>> Turkey's government is defying what they called a systematic effort to prevent Turkish experts in Germany from attending rallies in support of their president, Tayyip Erdoğan. Turkey's foreign minister traveling to Hamburg on Tuesday, stating he plans to go ahead with the rallies anyway, after events in two cities were banned.
The cancellations emblematic of a widening rift between the two NATO allies. On Monday, Erdoğan himself accused Germany of clinging to its Nazi era. There are 1.5 million Turkish voters living in Germany, and the rallies were designed to encourage them to vote in favor of giving Erdoğan sweeping new executive powers in an upcoming referendum.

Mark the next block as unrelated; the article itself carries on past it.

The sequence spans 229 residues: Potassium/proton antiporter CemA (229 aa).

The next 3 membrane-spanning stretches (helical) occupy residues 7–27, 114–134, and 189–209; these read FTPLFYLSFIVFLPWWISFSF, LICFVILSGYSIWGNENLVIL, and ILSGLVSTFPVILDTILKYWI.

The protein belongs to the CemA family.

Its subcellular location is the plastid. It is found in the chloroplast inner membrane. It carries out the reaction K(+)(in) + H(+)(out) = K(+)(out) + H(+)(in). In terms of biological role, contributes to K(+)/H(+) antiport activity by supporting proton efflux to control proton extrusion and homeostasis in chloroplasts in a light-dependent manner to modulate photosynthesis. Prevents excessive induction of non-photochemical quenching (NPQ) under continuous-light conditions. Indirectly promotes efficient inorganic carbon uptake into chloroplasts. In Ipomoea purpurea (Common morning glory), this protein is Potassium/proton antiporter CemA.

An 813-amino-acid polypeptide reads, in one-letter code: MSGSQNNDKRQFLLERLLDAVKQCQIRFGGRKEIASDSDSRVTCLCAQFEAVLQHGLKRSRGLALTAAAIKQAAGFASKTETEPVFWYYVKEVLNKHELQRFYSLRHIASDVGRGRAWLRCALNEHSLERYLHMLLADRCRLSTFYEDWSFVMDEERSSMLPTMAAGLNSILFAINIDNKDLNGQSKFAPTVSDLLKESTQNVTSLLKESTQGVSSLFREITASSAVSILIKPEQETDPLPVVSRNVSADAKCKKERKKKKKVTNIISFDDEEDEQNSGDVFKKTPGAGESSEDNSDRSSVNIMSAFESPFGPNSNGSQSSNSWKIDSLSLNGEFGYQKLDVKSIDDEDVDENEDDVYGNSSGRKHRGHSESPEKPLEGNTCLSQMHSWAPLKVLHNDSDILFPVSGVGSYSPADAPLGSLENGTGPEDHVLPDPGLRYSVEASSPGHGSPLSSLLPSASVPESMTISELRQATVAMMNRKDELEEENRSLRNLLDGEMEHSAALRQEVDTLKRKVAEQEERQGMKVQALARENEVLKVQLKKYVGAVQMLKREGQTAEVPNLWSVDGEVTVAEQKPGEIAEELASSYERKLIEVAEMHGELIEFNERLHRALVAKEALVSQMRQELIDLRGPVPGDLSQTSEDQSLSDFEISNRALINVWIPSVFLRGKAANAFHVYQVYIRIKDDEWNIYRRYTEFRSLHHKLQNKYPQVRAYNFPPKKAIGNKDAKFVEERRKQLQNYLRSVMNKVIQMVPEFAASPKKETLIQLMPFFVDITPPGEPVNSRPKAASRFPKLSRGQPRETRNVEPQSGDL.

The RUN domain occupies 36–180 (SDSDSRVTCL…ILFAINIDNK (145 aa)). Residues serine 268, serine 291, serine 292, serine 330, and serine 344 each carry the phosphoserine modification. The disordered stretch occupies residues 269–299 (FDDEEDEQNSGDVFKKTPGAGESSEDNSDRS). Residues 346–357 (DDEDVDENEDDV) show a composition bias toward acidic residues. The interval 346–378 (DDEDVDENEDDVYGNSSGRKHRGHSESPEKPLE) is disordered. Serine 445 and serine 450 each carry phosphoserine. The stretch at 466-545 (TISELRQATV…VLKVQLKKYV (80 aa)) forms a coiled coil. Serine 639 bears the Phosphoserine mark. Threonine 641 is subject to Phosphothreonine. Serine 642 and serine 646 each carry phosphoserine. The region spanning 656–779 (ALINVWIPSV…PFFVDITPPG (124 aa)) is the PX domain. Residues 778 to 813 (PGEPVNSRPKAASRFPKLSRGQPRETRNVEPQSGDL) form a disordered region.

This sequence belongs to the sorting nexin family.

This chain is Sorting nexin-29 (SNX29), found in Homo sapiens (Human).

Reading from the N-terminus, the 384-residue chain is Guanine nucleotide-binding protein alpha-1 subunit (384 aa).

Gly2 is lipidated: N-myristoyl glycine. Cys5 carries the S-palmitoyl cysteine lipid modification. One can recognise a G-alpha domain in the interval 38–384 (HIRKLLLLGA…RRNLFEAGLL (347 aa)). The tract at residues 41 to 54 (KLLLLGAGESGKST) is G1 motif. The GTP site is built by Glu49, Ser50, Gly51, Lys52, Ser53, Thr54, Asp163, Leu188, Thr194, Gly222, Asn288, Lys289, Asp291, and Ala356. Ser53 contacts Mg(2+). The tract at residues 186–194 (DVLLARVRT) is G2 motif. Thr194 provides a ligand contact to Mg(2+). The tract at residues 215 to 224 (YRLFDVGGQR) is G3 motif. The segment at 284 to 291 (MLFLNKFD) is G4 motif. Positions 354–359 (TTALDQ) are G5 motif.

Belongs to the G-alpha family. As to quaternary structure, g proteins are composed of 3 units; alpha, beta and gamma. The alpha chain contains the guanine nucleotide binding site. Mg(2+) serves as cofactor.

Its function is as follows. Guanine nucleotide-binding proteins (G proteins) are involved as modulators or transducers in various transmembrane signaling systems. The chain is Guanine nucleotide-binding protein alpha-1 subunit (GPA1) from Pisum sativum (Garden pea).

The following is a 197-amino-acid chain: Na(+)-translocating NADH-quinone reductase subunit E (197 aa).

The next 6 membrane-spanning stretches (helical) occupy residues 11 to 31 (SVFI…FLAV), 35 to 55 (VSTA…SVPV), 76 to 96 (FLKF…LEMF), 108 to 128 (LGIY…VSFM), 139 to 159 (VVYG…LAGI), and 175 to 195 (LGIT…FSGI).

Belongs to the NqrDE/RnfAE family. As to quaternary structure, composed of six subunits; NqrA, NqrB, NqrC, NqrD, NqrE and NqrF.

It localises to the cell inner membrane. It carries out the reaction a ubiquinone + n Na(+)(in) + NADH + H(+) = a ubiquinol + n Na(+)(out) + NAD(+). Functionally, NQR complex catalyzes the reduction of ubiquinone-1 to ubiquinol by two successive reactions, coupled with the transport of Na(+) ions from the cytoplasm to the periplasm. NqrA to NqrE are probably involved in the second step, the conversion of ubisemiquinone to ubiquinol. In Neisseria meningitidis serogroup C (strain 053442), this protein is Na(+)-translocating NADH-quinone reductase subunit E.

However, protests were expected, and German Chancellor Angela Merkel insists the rallies were cancelled by local authorities for security reasons, not by the national government, similar events in other cities allowed to proceed. Germany, and much of Europe, are dependent on Turkey to curb the flow of illegal migration into the continent, but they've also been critical of what they call a heavy handed response to July's failed coup against their Erdoğan.
He's jailed tens of thousands and cracked down on the media, including jailing a German journalist last week. On the flip side, Turkey has alleged Germany is harboring Kurdish militants deemed by the EU to be a terror organization, an accusation Berlin has denied, and negotiations for Turkey to be admitted to the EU have gone practically nowhere.
A resurgence of far right, anti-Muslim politicians in Europe they say, is feeding the divide.